Also keep in mind that although I drew from actual events and research, it is a completely fictionalized account and not meant to be scientifically exact or historically accurate.
And please forgive the sermonizing. I’m trying to tone it down some, but I don’t want to rework it so much that I water down the emotion and passion I felt for the topic at the time of writing. When I wrote this story my children were young and I had a decision to make as to whether I would pursue a glamorous professional career with its attendant 70 to 80 hour (or more) workweeks, or take a blue-collar laborer’s job where I could get by on 45 to 50 hours a week and have more time for my family. I feel we made the right choice.
At least for us.
At least at the time.
And one we made with as much wisdom and balance and forethought as we could muster at that point in our young lives.
I have every confidence you do the same and make the best choices you can for you and your family
Leave a comment and let the world know your opinion or the story of your experience. I won’t mind at all being the catalyst that starts a debate on such an important and controversial topic — I hope it draws comments on both sides of the issue.
Neither will I mind if people say they hate it. I can totally understand. Although I hope there are at least a few that love it.
My prayer is that the discussion will help people in their decision-making processes, and help them to trust themselves in the decisions they make (or have made). Not just “to work or not to work”, or whether or not to post an old piece of writing, but in all areas of life.
The final upshot is this: when God speaks to our hearts, to our spirits, offering us gentle nudges, trying to help us make the best decisions we can, it would behoove us to make every attempt to take a moment, pause, and really listen. Even my atheist friend at work has had to admit that sometimes unprovoked thoughts and random coincidences are too frequent, too rapid-fire, and too amazingly relevant to current situations in our lives, to be truly coincidence and that there has to be some kind of divine influence at work, something more than Chance. Or Fate. Or The Universe. Something – or Someone – is trying to speak to us, and we really should take heed.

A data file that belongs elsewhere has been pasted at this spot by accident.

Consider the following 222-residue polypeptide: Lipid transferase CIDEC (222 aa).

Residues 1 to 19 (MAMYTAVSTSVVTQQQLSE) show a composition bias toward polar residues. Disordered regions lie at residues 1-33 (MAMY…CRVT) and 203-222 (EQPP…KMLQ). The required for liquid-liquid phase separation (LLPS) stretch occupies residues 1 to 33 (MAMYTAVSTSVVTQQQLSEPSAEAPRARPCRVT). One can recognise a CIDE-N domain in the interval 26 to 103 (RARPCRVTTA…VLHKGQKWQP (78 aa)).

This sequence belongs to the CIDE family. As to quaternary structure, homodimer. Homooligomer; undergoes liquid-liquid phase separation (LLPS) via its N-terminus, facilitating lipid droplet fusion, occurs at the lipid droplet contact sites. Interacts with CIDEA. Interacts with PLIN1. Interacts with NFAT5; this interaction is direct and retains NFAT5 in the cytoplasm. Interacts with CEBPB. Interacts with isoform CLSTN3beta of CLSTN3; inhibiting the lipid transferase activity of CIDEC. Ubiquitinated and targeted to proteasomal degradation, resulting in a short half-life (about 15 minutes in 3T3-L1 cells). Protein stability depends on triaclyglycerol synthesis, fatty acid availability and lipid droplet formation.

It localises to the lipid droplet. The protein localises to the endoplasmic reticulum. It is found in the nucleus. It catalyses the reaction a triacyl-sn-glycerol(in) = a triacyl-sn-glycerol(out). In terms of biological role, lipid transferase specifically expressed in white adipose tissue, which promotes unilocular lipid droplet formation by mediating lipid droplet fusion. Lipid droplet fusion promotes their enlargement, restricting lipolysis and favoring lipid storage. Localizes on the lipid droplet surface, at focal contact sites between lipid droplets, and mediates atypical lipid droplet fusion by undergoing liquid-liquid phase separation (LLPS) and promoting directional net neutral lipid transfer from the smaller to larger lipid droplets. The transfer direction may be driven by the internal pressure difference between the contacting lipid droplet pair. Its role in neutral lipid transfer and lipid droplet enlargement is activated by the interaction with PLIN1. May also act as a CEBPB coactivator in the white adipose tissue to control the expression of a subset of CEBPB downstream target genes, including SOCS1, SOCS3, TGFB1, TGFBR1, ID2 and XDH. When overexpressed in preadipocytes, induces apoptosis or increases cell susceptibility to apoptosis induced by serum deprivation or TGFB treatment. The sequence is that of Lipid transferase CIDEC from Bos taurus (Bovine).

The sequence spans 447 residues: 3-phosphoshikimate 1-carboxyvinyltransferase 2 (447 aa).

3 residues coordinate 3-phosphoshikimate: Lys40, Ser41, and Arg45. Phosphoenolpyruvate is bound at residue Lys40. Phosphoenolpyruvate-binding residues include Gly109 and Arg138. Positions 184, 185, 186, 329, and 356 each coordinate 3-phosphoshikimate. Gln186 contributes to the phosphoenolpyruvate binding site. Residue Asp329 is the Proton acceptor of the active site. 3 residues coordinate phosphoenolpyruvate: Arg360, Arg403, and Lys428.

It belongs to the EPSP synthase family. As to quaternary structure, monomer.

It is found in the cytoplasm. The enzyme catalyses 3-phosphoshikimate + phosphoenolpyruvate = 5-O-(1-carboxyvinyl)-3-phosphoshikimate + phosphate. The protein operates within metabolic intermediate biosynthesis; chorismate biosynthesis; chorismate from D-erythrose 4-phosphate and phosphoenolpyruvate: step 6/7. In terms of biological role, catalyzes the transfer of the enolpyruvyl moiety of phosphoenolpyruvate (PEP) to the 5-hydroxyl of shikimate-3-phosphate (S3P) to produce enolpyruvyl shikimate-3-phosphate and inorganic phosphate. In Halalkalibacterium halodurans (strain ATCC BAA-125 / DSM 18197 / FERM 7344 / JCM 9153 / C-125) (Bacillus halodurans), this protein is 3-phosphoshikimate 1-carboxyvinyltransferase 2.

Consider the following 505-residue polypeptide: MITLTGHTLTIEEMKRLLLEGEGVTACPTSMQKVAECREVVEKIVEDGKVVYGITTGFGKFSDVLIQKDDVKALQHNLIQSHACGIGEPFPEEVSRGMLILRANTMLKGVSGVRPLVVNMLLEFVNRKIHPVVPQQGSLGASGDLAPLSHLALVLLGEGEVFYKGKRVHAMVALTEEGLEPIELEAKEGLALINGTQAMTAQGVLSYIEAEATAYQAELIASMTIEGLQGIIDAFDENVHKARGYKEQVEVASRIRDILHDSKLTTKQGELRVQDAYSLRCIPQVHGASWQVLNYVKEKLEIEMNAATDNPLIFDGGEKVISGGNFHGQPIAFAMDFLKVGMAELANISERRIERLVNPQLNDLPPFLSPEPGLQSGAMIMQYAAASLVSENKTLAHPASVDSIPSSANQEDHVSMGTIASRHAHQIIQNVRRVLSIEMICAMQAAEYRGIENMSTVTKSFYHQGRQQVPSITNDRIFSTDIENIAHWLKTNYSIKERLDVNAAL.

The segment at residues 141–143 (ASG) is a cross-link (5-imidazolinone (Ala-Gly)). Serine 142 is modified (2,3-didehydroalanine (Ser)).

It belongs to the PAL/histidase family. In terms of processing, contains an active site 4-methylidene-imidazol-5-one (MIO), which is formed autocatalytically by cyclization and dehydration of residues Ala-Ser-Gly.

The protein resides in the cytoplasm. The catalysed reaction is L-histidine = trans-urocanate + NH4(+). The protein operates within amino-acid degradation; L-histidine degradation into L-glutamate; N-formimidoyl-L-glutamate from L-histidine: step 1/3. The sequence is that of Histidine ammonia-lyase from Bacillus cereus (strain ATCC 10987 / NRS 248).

Now, if you’ll excuse me, I need a week or so to go dig the charred pages out of the firepit, brush away the ashes and dust, clear up the smudges, trim off the age-yellowed areas, and see what the world thinks about it.
Thanks for listening!
P.S. For a well-balanced treatise of the stay-at-home-moms versus working-moms controversy, I reblogged a post from Adventures of a Busy Mom called “Stay at Home Moms vs Working Moms (why we need to stop the mommy wars)“. Be sure to check out her post. My story is a little too heavy on the bias I felt in my younger parenting years instead of presenting the better balance I grew into in later years. Lacy picks up my slack.
Thanks for reading! If you enjoyed this, I invite you to check out what I think of as my best work on “My BYOB List (My Personal Favorites)”.